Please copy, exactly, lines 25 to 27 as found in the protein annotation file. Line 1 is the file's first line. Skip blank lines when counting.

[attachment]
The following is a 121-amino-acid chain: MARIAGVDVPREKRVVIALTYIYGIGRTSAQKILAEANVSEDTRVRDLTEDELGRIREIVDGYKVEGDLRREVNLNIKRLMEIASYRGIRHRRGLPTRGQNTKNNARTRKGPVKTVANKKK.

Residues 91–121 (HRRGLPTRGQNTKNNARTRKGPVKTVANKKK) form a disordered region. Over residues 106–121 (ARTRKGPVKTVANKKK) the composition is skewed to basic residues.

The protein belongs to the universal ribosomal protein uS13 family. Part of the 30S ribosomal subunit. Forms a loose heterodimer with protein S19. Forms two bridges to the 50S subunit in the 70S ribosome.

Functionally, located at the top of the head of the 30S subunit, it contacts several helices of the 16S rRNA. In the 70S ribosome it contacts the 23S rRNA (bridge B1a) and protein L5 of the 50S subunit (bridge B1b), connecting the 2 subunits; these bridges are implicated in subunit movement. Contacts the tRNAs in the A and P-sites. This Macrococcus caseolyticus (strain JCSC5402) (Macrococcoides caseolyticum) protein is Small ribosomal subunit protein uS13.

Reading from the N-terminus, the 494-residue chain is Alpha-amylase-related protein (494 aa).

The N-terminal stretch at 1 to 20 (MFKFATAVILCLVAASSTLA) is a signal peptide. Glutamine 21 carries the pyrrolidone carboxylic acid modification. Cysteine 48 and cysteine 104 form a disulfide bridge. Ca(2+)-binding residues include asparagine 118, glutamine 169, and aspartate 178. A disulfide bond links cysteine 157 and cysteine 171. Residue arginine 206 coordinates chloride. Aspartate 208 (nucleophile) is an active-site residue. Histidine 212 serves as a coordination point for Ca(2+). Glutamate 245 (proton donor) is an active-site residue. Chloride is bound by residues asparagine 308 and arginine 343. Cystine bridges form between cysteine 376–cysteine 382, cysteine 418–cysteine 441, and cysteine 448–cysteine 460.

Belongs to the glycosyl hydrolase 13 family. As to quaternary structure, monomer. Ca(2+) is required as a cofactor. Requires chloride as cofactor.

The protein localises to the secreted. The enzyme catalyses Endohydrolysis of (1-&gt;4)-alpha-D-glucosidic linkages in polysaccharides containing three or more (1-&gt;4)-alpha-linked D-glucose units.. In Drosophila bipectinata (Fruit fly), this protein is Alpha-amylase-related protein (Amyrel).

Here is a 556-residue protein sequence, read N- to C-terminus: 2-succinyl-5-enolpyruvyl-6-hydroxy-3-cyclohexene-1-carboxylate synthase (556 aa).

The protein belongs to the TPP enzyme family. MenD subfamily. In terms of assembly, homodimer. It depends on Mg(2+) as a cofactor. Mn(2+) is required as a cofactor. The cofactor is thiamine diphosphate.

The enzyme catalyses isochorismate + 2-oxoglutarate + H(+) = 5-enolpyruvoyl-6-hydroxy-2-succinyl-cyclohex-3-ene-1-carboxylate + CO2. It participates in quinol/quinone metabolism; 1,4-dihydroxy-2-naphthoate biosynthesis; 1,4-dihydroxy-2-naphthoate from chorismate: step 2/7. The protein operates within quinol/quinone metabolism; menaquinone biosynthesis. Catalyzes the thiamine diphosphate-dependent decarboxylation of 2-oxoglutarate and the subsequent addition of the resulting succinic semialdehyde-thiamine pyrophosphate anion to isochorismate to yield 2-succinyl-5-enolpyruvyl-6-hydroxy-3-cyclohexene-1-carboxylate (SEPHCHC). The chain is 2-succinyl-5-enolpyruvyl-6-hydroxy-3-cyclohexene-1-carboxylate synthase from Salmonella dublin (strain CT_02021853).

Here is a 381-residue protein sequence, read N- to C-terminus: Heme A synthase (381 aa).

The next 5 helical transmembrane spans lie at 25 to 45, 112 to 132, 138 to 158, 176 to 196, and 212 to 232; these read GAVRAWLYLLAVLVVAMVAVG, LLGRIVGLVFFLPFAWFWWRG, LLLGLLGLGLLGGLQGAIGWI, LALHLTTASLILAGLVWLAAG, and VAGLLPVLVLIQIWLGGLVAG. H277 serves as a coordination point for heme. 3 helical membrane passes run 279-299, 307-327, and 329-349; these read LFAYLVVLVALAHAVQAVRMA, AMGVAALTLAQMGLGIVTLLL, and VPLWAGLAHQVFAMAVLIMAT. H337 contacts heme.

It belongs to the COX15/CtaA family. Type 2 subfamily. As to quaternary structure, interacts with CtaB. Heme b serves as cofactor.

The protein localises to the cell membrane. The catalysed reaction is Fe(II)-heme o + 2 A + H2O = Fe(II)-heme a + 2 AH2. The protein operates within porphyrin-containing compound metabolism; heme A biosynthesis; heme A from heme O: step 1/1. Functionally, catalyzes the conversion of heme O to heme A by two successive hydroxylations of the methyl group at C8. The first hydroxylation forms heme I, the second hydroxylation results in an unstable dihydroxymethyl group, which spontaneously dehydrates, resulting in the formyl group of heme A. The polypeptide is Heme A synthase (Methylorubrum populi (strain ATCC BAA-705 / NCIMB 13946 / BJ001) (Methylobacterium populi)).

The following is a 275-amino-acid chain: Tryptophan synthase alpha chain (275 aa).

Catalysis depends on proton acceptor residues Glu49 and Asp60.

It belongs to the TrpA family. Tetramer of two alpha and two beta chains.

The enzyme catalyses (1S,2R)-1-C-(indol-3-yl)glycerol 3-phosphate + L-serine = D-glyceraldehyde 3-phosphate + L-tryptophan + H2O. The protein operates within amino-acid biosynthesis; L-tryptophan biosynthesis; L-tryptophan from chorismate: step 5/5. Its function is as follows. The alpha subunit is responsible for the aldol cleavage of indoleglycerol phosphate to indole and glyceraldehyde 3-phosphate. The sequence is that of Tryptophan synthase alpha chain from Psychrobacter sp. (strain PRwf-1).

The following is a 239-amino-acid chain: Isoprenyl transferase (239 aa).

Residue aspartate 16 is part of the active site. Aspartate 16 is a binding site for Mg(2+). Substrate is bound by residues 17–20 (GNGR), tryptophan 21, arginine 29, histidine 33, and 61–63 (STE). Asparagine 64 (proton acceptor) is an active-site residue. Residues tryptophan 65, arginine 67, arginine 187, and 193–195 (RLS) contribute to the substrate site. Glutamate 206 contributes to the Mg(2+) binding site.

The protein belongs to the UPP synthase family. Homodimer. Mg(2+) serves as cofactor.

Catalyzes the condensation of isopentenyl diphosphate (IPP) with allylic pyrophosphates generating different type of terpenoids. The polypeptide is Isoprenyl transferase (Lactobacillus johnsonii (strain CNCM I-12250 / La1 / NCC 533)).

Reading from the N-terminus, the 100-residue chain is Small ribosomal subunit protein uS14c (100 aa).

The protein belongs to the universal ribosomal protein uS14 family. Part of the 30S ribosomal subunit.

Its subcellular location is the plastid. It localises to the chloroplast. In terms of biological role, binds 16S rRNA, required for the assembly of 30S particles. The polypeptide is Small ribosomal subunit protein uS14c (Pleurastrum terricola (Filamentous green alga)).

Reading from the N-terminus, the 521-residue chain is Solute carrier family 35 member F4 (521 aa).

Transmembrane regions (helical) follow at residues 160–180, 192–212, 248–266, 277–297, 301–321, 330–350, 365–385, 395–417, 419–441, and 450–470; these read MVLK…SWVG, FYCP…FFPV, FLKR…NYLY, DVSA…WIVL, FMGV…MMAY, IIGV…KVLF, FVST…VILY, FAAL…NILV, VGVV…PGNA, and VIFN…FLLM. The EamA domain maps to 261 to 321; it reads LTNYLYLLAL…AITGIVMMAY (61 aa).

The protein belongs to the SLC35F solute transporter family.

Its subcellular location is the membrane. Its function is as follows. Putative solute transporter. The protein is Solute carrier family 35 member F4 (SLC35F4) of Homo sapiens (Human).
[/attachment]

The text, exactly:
The protein belongs to the universal ribosomal protein uS14 family. Part of the 30S ribosomal subunit.

Its subcellular location is the plastid. It localises to the chloroplast. In terms of biological role, binds 16S rRNA, required for the assembly of 30S particles. The polypeptide is Small ribosomal subunit protein uS14c (Pleurastrum terricola (Filamentous green alga)).

Reading from the N-terminus, the 521-residue chain is Solute carrier family 35 member F4 (521 aa).